|Show & tell! I bought this nandina to make|
the point that Florida is spending millions
to remove invasive plants, but many of them
are still for sale, which makes the problem
even worse. I asked them to make it illegal
to sell known invasives.
Each fall in Florida, there are state delegation meetings in every county where people can address their Florida legislature representatives. I'd called my senator's office more than a month earlier to put myself on the agenda. You have only three minutes to make your point, so I'd planned out my topics and had put together a handout to give to the legislators with my points and links for more information. (See my handout below.) This is necessary, because people might be distracted with side conversations that may come up during the hearing. I print my handouts on green paper.
The hearing is filled with groups, most of which are asking for full funding for projects or initiatives. The official groups including the local municipalities, Clerk of Court, Supervisor of Elections, School board and more official county organizations and more are first in line and they are not limited to three minutes. Then there are organizations of various types. I was pleased to see that 1000 Friends of Florida, The St. Johns Riverkeeper, The North Florida Land Trust, and the Florida Conservation Voters were there also pushing for full funding of Florida Forever and other green issues. In the past, I've been a lonely voice for Florida's environment.
After the organizations then there are individuals. I was the second individual on the list. My main point was that removal of invasive plants is costing us millions of dollars, but they are still for sale. To make the point more graphic, I'd purchased a Nandina shrub from the local Home Depot the day before. I brought it with me to the hearing and placed it up on the podium and ended that topic with the promise that I would take it home and kill it. That got a laugh.
|Speaking to your county's delegation|
meeting is an effective method to
"The worst thing that could happen if we address climate problems now is that we will have pooled our resources and worked together to make a better world for future generations. Because, in the end, if our grandkids can't breathe the air or drink the water, then all the money in the world is worth nothing."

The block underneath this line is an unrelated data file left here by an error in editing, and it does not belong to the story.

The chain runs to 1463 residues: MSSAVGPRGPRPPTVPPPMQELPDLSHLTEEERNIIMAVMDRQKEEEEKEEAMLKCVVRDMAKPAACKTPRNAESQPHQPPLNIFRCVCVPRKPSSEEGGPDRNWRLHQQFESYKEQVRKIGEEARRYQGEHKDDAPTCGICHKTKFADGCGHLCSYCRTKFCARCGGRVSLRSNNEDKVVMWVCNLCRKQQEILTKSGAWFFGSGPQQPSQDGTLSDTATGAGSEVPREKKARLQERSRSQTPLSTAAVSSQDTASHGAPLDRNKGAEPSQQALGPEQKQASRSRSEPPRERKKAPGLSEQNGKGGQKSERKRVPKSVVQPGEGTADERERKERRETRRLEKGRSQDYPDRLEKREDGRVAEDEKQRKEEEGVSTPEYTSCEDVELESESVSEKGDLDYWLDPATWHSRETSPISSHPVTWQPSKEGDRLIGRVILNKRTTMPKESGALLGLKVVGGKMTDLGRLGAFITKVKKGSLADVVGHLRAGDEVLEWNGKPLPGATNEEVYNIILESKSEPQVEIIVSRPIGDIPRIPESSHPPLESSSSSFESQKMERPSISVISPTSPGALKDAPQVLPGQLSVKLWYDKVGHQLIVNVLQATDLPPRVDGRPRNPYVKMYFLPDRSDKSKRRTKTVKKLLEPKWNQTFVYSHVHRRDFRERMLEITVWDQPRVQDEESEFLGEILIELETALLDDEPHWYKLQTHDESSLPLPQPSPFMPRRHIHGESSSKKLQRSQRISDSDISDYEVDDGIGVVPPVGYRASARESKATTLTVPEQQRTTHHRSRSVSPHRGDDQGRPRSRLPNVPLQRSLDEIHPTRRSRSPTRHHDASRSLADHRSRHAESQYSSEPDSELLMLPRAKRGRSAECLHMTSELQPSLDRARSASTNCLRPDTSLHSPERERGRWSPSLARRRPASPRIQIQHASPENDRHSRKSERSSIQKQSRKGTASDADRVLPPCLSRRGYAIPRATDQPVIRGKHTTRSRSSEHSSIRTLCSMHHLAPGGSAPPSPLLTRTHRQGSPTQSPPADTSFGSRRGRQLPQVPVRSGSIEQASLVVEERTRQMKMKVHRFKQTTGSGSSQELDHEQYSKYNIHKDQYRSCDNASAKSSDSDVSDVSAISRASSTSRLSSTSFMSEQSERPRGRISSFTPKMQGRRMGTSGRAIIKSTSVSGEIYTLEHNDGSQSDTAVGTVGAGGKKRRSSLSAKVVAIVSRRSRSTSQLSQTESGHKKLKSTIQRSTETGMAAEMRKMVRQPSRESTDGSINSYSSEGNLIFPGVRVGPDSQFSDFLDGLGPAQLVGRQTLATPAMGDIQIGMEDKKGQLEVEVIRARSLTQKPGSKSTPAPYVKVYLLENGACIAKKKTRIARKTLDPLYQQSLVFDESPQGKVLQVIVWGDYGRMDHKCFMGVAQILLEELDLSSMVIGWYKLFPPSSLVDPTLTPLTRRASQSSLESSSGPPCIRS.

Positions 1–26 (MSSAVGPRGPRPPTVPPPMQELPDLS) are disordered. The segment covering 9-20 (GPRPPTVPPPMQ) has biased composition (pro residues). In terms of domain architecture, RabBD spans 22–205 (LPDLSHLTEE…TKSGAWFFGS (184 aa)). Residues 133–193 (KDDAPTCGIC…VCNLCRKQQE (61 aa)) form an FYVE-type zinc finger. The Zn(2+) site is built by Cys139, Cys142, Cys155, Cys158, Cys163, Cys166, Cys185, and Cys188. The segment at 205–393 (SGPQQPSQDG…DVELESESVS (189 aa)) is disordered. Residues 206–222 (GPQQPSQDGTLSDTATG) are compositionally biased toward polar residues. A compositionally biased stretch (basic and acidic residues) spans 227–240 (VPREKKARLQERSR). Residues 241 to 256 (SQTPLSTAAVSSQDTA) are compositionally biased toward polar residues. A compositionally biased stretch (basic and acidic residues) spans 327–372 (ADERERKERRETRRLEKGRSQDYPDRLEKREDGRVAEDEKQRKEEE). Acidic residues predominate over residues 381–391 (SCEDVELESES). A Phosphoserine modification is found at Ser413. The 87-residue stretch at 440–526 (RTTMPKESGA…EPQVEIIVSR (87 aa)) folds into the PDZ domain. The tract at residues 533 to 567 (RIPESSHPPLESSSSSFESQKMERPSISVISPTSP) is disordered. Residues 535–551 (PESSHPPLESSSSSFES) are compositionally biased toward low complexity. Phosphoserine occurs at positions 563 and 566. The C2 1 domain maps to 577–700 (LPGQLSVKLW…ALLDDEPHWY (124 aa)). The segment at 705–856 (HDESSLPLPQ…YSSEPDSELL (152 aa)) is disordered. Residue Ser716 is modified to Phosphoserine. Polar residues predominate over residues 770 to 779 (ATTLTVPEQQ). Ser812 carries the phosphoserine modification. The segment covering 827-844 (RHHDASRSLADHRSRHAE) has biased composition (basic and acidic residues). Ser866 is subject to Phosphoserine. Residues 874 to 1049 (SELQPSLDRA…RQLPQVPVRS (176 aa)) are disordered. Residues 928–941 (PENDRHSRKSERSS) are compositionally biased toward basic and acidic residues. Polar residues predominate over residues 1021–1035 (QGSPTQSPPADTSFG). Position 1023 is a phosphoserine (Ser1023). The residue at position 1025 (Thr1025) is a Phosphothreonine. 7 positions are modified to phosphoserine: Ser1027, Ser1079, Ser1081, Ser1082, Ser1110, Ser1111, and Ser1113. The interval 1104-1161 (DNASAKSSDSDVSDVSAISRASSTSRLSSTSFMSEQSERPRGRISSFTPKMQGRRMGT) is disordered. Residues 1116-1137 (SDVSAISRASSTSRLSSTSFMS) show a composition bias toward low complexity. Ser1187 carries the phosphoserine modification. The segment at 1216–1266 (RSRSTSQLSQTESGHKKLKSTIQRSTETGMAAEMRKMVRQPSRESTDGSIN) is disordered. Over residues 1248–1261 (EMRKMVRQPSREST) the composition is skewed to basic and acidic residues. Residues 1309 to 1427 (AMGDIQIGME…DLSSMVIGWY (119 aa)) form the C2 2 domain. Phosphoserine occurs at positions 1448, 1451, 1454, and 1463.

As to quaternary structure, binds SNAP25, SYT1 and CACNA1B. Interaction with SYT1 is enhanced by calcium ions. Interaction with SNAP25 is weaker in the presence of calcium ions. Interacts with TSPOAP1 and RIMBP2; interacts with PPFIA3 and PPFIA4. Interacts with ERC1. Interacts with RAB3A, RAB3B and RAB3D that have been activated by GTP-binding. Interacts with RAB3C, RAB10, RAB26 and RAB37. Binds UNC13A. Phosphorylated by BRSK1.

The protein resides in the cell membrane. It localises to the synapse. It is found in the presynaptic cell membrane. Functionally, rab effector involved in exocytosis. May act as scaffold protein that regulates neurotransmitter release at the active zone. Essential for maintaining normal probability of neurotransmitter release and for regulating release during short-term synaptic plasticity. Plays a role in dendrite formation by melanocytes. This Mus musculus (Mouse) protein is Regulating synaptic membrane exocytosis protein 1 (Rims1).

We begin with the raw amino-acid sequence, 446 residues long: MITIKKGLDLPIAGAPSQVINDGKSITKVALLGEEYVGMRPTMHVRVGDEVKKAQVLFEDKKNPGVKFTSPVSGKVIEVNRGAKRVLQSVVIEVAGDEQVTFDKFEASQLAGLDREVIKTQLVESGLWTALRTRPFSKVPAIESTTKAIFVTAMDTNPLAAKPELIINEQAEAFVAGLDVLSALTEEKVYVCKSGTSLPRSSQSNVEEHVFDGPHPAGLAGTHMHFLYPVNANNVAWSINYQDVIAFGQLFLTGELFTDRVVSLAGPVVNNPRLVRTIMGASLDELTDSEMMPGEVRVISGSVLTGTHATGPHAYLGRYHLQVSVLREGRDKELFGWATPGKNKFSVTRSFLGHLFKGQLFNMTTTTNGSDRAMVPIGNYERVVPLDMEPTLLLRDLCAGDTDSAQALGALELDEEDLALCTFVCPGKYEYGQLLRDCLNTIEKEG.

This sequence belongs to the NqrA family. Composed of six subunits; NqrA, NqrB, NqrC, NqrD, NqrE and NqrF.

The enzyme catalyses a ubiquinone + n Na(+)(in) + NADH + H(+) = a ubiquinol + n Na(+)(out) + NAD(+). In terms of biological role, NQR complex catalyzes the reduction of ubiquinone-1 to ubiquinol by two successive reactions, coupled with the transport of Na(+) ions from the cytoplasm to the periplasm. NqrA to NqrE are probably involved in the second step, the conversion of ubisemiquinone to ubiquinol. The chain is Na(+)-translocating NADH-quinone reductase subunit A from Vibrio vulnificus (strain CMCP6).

So is all this effort worthwhile? Can we, as individuals, make an actual difference?
So please speak up in defense of our only planet. Our grandchildren deserve support from us to make their lives better, not worse.
Green Gardening Matters,
~ ~ ~Clay County delegation meeting 2019 from Ginny Stibolt firstname.lastname@example.org 904- xxx xxxx
1) The Florida Invasive Species Council has determined plants that have overrun or Florida natives in natural areas. Million of both taxpayer and private dollars are spent to remove them from wild areas, but they are still for sale. I think their sale should be illegal. www.floridainvasivespecies.org
Information on Florida's invasive plants from IFAS with further references: http://blogs.ifas.ufl.edu/caip/2019/09/29/potential-impacts-of-invasive-plants/
And some, like Nandina harms wildlife. Its berries kill birds: https://ar.audubon.org/news/nandina-berries-kill-birds
2) With 1000 people moving to Florida every day, our water supply is critical, but Nestle has been pumping 1.1 million gallons of water a day from Ginnie Springs on an expired contract. This must be stopped for the health of our springs and for the future of our municipal water supplies.
3) 2014's Amendment 1 and was approved by 75 percent of voters, but too little of these monies actually go to purchase land as directed. Buying land has ancillary benefits. Forests reduce droughts, cool and clean the air, provide habitat, and increase carbon sequestration.
4) It's time to address climate change in every way possible. More solar power including solar on people's roofs. Counties and municipalities should be encouraged to reduce lawn acreage and plant more native trees and wildflowers.
The worst thing that could happen if we address climate problems now is that we will have pooled our resources and worked together to make a better world for future generations. Because, in the end, if our grandkids can't breathe the air or drink the water, then all the money in the world is worth nothing.